Deutsche Post AG (DPW) NPV
HL comment (6 August 2019)
Second quarter revenues rose 3% to EUR15.5bn, with operating profits up 2.9% to EUR769m - slightly ahead of market expectations. That reflects some currency effects and strong performances from both the German Postal and International Freight divisions.
The shares rose 2.5% in early trading.
Deutsche Post's got a dominant position in the German postal market - delivering some 63% of all letters and 45% of parcels. But with the division accounting for just 20% of group profits last year. It's the global parcels and logistics business that really sets it apart.
DHL Express is the world's largest provider of premium cross-border parcel and document delivery services, and it's 'Time Definite' product has been outperforming the wider parcels business. Deutsche Post's other divisions provide additional parcel, freight brokerage and outsourced logistics services in hundreds of countries around the world.
A global footprint has meant Deutsche Post has been a major beneficiary of increasing global trade and outsized exposure to Germany, one of Europe's strongest economies, has also been a tailwind. Underlying all this is the continued growth in online shopping - which remains a key driver of parcel volumes.
However, you only need to look at the damage the last financial crisis did to revenues - down 14% in 2008 and 15% more in 2009 - to see what a an economic slowdown can do. That makes recent warnings about a slowing global economy, particularly in Germany - which has been bordering on economic stagnation - a worry for investors. Worsening global trade relations are also contributing to lower freight volumes, and that's not good for a business which relies on cross-border trade for a large chunk of its revenues. With letters in long-term decline, the group can ill afford for parcels to take a turn for the worse as well.
That goes a long way towards explaining why the shares trade on a PE ratio of 11.8 times (a 9% discount to their 10 year average).
It's not all doom and gloom however. For now, revenues continue to climb, and Deutsche Post has weathered tough times before. Despite rising debt, the balance sheet doesn't look overstretched, and with the stock currently offering a prospective yield of 4.6%, investors should at least be paid to wait out any economic turbulence.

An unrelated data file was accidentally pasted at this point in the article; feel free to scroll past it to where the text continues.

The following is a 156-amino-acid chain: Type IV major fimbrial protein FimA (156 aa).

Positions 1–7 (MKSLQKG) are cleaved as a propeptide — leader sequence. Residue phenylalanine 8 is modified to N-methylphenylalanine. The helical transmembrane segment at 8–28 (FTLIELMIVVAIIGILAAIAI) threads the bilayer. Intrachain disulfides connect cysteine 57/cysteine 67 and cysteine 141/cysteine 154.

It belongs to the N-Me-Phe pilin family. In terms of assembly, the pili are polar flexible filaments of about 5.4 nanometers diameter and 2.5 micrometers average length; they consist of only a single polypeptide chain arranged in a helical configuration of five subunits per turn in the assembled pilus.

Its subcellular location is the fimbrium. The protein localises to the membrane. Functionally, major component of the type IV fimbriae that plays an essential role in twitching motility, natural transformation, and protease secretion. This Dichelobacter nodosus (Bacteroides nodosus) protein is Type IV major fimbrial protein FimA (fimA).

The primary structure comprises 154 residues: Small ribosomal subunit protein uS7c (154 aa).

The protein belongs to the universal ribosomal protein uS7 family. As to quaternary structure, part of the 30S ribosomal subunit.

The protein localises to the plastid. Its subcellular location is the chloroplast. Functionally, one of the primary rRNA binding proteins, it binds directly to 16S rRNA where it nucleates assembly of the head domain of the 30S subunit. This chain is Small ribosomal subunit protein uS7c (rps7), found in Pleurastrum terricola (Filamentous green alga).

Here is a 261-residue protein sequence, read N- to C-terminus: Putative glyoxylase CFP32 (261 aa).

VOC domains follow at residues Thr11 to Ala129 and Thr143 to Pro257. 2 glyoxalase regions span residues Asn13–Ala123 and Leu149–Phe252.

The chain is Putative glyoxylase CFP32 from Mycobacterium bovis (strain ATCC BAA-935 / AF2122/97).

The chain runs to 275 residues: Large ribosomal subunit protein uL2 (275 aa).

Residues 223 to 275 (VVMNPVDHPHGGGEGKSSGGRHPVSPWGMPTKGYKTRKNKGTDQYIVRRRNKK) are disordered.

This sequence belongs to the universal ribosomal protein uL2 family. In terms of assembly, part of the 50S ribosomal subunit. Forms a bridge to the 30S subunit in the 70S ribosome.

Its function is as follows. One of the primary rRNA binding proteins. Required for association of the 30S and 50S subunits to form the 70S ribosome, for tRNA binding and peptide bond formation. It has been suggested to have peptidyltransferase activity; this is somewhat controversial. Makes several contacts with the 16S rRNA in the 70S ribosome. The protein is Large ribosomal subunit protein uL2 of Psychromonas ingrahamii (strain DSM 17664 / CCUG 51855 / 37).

Deutsche Post should emerge from any economic downturn with its attractive market positions broadly unchanged. The added possibility of a modest re-rating on the cards, means we think there are worse homes for a long-term investor prepared to stomach some volatility.
Second Quarter Results
The German Post & Parcels business saw revenue rise 1.5% in the quarter, to EUR3.6bn, as growth in parcels more than offset weaker letter volumes and revenues. The strength in parcels reflects continued growth in e-commerce and price increases, while the continued shift of direct marketing online dented performance in letters. Quarterly operating profits of EUR177m increased 63.9% year-on-year, or 11.3% once restructuring costs incurred last year are excluded.
The Express business saw revenues rise 4.8% to EUR4.2bn, with operating profits up 0.8% to EUR521m. Growth continues to be driven by the higher end 'Time Definite' product line.
Deutsche Posts' Global Forwarding freight business saw revenues rise 2.5% to EUR3.8bn, with operating profits up 18.1% to EUR124m. That growth was despite a significant decline in volumes, and reflects a combination of mix and currency benefits.
Supply Chain revenues rose 1.2% to EUR3.3bn, with operating profits down 32% to EUR87m following restructuring costs. eCommerce Solutions saw revenue rise 6.2% to EUR995m, with losses in the quarter of EUR18m.
Free cash flow in the quarter fell to -EUR547m, reflecting a significant step up in capital expenditure in the Express division, particularly the renewal of the aircraft fleet. As a result net debt increased 18.3% to EUR14.6bn.
Unless otherwise stated estimates, including prospective yields, are a consensus of analyst forecasts provided by Thomson Reuters. These estimates are not a reliable indicator of future performance. Yields are variable and not guaranteed. Investments rise and fall in value so investors could make a loss.
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